A (mostly) friendly competition between 2 avid birdwatchers that are also friends/co-workers. Who can observe more bird species in Idaho in 2009? Will they still be friends at year's end? ;-)

Tuesday, March 31, 2009

Road Trip to Eastern Idaho .... Day 1

This past week was spring break at BSU, so (mostly inspired by the fact that Cliff and Lisa were pretty sure they'd located a Boreal Owl cavity) Jay and I decided to head off on a road trip for eastern Idaho! While we planned to leave on Tuesday morning, the weather had other plans, and we ended up leaving on Thursday instead. It was killin' us to keep postponing our trip! Needless to say, by Thursday we were pretty excited to finally be on the road!

It was a busy three days, so we are splitting the blogging duties on this one. Heidi's sections will be written in blue, and Jay's sections will be in red. Read on if you dare!

Our final destination was Cliff and Lisa Weisse’s house in Island Park, ID but we had a few other birding stops planned on the way. One of our first stops was to Massacre Rock, where Louie & Ileana Quintana had reporting seeing Juniper Titmice on their way to Wyoming a few days earlier. It was windy, and pretty freakin’ cold, so I guess it wasn’t surprising that the titmice were nowhere to be seen. So, after a few minutes of shivering, we hopped back into the car and headed to American Falls reservoir.

We only spent about an hour there and scanned the river from three different locations: near the landfill (no we didn't actually study gulls there as the landfill material apparently isn't as 'scrumptious' as the fare at those bigger-city dumps ;-), at the cemetary (where we also looked/listened w/o success for Juniper Titmouse - now Heidi's all geeked about finding them!), and just below the dam. There were TONS of birds at this always-very-productive spot, including over 2500 gulls (mostly Ring-bills but a smattering of Californias plus a few Herring and 2+ Thayer's was all we could muster) and many waterfowl. We also enjoyed our first Tree Swallows of the year and Heidi was able to study Violet-green vs. Tree in side-by-side fashion! Other highlights here were some pelicans and a few RB Mergansers among the many other waterfowl.

After our stop at American Falls, we headed for Pocatello where a local bird nerd, Chuck Trost, had told us about a Northern Mockingbird that had been hanging around there (& Louie & Ileana had found the day before). After less than a minute of getting out of the car and walking along a hedgerow, we spotted him! He was easy to find, even for me, with those flashy black and white wings and tail. He gave us some good looks, but then headed deep into the bushes when we tried to take a photo of him. Heidi lifer #1 for this trip!

The camera-shy Pocatello mockingbird. You can see its pretty, light-colored eye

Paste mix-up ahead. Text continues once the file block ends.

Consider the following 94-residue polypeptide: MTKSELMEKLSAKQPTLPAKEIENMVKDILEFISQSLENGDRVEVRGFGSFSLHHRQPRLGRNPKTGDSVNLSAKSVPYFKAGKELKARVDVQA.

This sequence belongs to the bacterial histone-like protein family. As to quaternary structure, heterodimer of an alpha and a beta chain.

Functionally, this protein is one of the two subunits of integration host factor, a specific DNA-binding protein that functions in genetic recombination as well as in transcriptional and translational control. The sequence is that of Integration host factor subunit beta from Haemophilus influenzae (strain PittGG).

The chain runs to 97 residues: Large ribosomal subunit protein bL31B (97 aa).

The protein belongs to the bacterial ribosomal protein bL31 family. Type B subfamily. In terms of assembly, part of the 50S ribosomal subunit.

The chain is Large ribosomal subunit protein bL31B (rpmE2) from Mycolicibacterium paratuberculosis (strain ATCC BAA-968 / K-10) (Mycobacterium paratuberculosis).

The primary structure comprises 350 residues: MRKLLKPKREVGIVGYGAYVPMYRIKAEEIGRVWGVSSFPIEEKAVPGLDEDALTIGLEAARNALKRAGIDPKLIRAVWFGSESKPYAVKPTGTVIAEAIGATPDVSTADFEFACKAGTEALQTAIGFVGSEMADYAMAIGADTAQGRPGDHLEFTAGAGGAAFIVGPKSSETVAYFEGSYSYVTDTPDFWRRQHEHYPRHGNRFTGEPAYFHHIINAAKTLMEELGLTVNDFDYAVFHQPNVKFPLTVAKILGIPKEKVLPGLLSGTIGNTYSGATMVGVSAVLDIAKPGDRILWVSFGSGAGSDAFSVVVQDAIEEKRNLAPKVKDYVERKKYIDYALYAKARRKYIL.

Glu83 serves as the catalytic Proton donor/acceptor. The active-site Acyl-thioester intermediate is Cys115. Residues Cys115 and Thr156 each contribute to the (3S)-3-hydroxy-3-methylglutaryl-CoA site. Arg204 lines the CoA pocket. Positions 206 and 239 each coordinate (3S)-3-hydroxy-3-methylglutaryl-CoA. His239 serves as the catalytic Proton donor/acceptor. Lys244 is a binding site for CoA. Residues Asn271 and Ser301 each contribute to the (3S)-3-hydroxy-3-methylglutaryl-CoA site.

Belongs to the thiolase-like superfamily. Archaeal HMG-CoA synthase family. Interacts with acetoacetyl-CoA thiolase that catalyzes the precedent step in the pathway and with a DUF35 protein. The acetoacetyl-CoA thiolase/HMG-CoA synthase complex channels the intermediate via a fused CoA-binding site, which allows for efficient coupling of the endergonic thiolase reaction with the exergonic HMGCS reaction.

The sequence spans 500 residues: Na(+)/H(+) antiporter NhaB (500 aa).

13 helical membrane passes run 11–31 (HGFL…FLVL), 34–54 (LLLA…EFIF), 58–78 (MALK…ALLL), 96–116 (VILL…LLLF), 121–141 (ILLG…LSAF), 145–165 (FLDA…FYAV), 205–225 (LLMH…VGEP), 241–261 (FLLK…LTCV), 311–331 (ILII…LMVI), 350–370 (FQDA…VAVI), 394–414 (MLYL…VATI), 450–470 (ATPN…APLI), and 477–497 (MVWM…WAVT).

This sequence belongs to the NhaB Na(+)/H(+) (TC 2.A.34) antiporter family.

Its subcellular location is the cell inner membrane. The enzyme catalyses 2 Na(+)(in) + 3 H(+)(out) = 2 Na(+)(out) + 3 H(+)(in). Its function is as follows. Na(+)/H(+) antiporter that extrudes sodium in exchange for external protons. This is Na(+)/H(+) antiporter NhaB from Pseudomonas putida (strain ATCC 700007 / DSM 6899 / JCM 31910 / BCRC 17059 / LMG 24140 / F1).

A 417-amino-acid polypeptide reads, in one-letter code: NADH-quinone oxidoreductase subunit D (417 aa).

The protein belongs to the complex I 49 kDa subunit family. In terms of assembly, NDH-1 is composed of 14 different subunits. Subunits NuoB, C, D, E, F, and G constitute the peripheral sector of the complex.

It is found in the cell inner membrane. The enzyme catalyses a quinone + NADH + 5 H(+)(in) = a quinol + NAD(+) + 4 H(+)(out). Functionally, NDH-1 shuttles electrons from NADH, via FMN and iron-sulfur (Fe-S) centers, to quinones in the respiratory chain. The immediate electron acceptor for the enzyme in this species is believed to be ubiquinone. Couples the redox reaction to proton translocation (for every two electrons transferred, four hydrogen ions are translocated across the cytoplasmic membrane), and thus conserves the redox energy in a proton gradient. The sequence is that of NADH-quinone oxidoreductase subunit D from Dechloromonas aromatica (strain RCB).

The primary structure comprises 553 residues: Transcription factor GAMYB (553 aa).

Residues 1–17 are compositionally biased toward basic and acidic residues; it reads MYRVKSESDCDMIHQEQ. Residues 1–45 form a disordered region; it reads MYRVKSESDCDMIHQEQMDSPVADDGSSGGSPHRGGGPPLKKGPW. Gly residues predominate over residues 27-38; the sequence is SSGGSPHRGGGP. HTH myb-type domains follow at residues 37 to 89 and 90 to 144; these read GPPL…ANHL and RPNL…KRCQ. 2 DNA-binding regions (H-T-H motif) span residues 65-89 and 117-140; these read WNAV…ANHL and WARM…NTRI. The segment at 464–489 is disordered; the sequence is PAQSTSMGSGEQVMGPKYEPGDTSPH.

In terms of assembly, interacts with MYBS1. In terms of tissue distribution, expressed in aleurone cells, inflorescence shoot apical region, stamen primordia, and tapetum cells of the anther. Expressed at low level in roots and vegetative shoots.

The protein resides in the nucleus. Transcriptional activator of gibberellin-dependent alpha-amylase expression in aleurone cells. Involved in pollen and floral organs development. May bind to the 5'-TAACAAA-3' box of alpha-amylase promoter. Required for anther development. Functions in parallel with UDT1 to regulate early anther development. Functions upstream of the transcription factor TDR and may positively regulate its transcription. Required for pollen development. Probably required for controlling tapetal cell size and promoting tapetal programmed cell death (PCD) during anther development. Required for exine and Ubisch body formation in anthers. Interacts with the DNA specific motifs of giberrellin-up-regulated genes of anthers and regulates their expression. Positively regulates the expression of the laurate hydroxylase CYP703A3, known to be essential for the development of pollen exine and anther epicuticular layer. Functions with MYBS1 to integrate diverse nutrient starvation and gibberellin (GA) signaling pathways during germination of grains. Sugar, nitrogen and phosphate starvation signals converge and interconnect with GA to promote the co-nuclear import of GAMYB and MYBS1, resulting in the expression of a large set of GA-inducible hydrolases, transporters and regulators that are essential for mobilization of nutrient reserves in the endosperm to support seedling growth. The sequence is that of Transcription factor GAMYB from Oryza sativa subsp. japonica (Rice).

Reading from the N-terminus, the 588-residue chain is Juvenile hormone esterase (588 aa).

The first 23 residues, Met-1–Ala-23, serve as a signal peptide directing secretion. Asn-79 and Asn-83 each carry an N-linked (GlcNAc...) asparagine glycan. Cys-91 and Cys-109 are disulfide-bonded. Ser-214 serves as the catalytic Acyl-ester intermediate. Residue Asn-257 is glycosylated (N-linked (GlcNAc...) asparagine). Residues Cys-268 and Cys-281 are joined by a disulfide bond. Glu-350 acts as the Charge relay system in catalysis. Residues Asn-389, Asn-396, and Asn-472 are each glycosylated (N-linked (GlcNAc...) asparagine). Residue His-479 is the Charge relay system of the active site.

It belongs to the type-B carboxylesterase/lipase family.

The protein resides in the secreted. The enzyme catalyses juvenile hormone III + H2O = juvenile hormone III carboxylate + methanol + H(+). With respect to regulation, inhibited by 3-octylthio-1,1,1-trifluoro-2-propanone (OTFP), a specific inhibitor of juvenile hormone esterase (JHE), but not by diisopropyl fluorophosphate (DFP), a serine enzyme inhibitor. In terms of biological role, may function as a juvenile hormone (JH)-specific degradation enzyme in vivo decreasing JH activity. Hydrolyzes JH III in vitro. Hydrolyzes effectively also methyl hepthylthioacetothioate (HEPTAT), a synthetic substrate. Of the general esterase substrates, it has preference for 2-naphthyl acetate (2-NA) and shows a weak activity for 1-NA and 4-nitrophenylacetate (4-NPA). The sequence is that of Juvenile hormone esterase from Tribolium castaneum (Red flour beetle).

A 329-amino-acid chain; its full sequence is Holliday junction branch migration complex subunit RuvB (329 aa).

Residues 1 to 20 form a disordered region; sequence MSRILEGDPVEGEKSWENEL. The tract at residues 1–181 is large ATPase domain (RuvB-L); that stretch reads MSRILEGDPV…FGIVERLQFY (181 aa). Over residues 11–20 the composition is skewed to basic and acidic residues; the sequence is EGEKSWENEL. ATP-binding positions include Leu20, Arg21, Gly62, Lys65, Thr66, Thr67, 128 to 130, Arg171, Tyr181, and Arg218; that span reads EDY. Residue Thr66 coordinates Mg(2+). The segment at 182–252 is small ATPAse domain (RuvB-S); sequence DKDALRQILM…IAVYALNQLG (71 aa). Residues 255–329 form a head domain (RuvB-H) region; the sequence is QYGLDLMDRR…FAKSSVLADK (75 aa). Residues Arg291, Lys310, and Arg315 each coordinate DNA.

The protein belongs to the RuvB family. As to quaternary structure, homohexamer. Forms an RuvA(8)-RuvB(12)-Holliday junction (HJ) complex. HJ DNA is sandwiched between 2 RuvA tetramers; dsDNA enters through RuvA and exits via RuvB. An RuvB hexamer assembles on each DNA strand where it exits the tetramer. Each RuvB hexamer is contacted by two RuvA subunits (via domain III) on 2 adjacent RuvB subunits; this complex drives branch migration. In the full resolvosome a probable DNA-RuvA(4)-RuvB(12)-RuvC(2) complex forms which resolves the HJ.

Next we headed to Idaho Falls, where we birded along the river and looked for the Long-tailed Duck that a birder friend Steve Butterworth had posted about on IBLE. After arriving at the spot Steve described, it didn’t take us long to spot the white head among all the Goldeneye that were along the river. Sweet! He was a beautiful male in winter plumage! Jay started to think I was getting spoiled with all this super-easy birding…two lifers, both found within 2 minutes of arriving at the spots! (but we hadn’t seen anything yet!)

Even though it was pretty windy, and getting windier, we decided to at least try to visit Market Lake to look for the Short-eared Owls. It was about 3 o’clock by this time, so we didn’t have very high expectations of seeing any owls. Just after getting to the marshy area, though, we spotted a bird soaring above the marshy areas. A Short-eared Owl! He flew around, and then landed on a nearby fence post to look around, where we were able to watch him for a while before he swooped down into the cattails. Lifer #3 (again, in less than 2 min!! I mean, seriously, who does that? ... and on 3 straight target birds in 1 day!). We took some time to walk one of the windrows in the area and (along with some moose poo) found a flock of waxwings, including 5 Bohemians! Those guys are always fun to see :)

While we were in the area, we also decided to make a quick trip through Sugar City ot look for redpolls; a species we'd been searching for all winter, but didn't have much hope of finding so late in the season. While we didn't find any redpolls, we were happy to discover a male Cassin's Finch in one of the neighborhoods. It wasn't a lifer for me, but it was the first good look I've had of one (besides a few fledglings in the hand at IBO) and I was glad that I was actually able to tell that he was not a male House Finch :)

We continued birding, and eventually made our way to Cliff and Lisa Weisse’s house in Island Park. After meeting their litter of adorable 3-week-old puppies and eating a quick dinner of Cliff’s tasty green curry, we headed out to listen for Boreal Owls. In their back yard (yeah, aren’t we all jealous?) we snowshoed out to where Cliff had found the Boreal’s nest cavity. We stood at a distance as it slowly got dark (and slowly got colder!) and waited for the owls to start calling. After an hour+ with only a few short calls back and forth between the male and female, we heard a strange call from the male, and then it was all quiet. Lifer #4!! We quietly walked back to the house…and learned that it isn't all that easy to snowshoe/ski in the dark! :) When we were far enough away from the nest, Cliff and Lisa explained that the last call we heard had been a ‘prey delivery’ from the male! Cliff explained that during courtship the male has to feed the female plenty of voles before she’ll stick around and nest. aww, how romantic! :)